Traditionally, corporations that invest in innovation during a crisis outperform peers by up to 30% during recovery, a recent McKinsey report reveals. Ironically, the same report also reveals that current corporate commitment to innovation has been decreasing as CEOs prioritize their core business in the wake of Covid-19.

A brief look into the history books reveals another truth: The average life expectancy of corporations on the S&P 500 has been decreasing sharply — from 60 years in the 1950s to less than 20 today. The main reason is tech disruption, or the introduction of a new technology to market that renders all previous products obsolete. 

But while tech disruption is nothing new — it’s been with us since the industrial revolution — the pace of technology adoption has increased sharply over the years. It took Americans about 50 years to adopt electricity in their homes, but only 10 to adopt the smartphone. 

Then came Covid-19, which has accelerated tech adoption like never before. Amazon is hiring 100,000 new employees to meet record demand for e-commerce. Online grocery shopping has more than tripled in March compared to last August, with a record number of senior citizens buying for the first time. In the British Parliament, MPs can vote online for the first time in 700 years. In NYC you can get married via Zoom. And in Israel, you can file a complaint with the police from the convenience of your home. In just two months, the world has seen a digital transformation worthy of two years, according to Microsoft’s CEO Satya Nadella. And history shows us that there’s no going back: Tech adoption has never reversed.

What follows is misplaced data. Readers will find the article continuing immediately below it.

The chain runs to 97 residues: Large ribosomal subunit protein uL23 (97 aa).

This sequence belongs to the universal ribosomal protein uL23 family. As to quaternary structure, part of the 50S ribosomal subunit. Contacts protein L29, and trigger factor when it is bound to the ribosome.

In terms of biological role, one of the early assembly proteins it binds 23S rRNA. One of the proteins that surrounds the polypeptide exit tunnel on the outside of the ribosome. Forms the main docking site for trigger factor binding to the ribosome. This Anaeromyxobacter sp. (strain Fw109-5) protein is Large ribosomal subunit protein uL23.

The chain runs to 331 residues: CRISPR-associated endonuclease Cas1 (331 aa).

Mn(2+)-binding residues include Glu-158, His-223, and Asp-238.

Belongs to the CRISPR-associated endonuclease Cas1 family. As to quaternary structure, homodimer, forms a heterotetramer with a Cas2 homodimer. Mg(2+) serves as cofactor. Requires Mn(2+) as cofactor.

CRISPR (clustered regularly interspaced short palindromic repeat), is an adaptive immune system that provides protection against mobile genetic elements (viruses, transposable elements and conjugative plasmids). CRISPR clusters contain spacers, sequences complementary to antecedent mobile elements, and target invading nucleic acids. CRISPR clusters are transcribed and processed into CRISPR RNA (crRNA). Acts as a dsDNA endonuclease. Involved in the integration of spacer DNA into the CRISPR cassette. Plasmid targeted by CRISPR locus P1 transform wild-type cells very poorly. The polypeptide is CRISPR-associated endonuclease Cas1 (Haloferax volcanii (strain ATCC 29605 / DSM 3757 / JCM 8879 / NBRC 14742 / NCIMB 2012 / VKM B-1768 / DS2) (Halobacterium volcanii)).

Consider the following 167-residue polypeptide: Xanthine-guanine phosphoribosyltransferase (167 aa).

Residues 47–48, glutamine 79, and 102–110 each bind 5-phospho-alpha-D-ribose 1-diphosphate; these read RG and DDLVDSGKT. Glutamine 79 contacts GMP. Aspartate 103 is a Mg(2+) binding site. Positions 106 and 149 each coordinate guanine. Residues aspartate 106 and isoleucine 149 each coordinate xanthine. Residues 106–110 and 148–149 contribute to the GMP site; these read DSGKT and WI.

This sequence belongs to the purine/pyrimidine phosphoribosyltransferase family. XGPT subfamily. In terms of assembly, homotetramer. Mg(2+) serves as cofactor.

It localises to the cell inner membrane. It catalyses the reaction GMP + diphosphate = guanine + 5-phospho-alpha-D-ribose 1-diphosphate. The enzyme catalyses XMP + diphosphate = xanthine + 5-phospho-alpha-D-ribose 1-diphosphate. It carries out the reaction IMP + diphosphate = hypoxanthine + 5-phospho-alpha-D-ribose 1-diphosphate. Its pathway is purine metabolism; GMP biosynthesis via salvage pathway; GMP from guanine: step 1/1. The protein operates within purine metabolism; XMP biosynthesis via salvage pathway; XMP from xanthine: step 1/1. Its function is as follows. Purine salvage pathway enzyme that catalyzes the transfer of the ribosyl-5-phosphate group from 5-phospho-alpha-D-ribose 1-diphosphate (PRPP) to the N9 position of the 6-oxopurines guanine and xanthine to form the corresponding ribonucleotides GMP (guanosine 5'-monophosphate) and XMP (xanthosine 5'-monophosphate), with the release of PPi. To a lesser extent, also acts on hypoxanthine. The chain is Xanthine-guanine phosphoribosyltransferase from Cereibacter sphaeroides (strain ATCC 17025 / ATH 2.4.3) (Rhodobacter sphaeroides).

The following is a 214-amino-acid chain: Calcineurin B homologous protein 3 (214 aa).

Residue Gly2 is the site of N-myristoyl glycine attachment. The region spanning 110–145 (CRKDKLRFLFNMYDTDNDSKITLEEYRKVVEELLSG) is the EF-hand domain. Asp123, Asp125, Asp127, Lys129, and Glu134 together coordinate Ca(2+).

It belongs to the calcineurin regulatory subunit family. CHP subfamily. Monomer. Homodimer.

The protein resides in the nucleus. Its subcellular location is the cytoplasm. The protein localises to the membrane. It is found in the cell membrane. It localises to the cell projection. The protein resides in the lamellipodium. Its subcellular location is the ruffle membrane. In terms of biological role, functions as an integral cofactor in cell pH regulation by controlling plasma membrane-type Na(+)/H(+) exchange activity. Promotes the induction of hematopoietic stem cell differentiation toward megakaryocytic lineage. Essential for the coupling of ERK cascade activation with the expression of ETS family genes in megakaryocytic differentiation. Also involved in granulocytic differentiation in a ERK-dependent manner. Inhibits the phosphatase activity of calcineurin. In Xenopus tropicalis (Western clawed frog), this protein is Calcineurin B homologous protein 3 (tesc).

But wait, there’s more. The previous three recessions (2008, 2000-1, and 1991) were followed by spikes of automation. The 2020 recession has already broken every record in terms of unemployment — and something else radical has changed. 

For the first time, we have technologies that can replace humans not just in manual labor, but also in cognitive skills. Machine learning, deep learning, and other forms of artificial intelligence will dominate our workforce in years to come, forever changing our economy. It is an exciting time to work in tech, but also a time for governments to narrow the digital divide in the workforce. 

The years ahead will be critical for every corporation. Those who will emerge on the other side stronger are not necessarily the ones with the most cash in the bank, but those who adapt fastest to a world that is radically different from the one we left behind in 2019. It’s never been more important to invest in innovation, and the best time for it is now. 

This article was featured in OurCrowd’s Innovation Insider, a bi-annual publication covering tech trends, investing insights and more. Download the full edition here.

About the Author

Dan Fishel, VP Business Development, OurCrowd